This summary explores the contribution public spaces make to community life, and how people use them.
The research goes beyond the town centres and metropolitan spaces that prevail in urban design policies, to include public open spaces such as markets, parks and allotments, and privately owned spaces such as arts centres.
It found that public spaces play a vital role in developing community ties:
- street markets allow people from a variety of cultural and social backgrounds to interact;
- parks enable young people to make friends and mix with the wider community;
- cafés and arts centres are key social places for mothers and children.
However, some policies are having a detrimental effect on public space:
- strategies intended to ‘design out crime’, such as cutting down bushes, installing vandal-proof street furniture and closing public toilets affected their attractiveness and damaged their usefulness.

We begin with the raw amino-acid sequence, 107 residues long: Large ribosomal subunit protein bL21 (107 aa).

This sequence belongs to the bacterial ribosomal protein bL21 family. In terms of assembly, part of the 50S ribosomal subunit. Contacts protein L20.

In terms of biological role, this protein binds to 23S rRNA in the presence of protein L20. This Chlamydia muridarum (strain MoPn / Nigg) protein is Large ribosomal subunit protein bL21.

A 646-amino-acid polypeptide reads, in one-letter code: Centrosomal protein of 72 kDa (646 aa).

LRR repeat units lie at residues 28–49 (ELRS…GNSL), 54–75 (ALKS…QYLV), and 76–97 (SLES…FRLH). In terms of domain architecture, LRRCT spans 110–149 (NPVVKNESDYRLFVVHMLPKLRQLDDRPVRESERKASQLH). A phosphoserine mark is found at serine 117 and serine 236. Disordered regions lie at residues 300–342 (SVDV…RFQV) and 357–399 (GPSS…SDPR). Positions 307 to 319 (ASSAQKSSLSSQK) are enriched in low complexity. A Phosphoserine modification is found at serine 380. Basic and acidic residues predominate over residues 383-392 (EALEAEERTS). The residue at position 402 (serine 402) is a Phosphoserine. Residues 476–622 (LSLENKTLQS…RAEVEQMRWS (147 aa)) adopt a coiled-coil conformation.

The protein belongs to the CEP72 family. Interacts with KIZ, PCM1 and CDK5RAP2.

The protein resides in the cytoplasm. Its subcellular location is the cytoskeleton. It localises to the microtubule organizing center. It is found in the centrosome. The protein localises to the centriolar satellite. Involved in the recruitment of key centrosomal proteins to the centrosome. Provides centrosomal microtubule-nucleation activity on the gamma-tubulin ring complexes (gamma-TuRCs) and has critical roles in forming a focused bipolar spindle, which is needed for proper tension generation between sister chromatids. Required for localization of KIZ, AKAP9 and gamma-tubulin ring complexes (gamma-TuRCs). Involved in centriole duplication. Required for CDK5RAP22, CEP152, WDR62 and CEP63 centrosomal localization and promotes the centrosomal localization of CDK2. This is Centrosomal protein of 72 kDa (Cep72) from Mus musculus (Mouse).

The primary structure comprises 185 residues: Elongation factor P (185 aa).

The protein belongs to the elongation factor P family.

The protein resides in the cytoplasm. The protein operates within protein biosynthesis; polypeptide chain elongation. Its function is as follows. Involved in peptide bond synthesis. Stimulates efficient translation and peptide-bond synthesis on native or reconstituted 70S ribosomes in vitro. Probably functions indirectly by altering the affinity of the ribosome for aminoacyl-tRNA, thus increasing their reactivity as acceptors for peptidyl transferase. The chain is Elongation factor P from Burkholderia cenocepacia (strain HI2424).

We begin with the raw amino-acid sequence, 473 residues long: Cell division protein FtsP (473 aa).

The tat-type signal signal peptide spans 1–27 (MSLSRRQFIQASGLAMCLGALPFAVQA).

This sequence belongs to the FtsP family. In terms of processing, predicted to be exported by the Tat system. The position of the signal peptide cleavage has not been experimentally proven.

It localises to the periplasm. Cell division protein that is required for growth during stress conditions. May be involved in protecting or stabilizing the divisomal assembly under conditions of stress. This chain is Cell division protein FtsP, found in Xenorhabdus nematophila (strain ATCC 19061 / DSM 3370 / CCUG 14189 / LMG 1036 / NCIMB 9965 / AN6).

The research has important messages for those responsible for planning, developing and managing public space:
- regeneration strategies that fail to take into account local attachments to existing places may undermine existing networks within local communities;
- public spaces that look good but fail to provide adequate amenities or connections to existing social and economic networks will result in sterile places that people just do not use.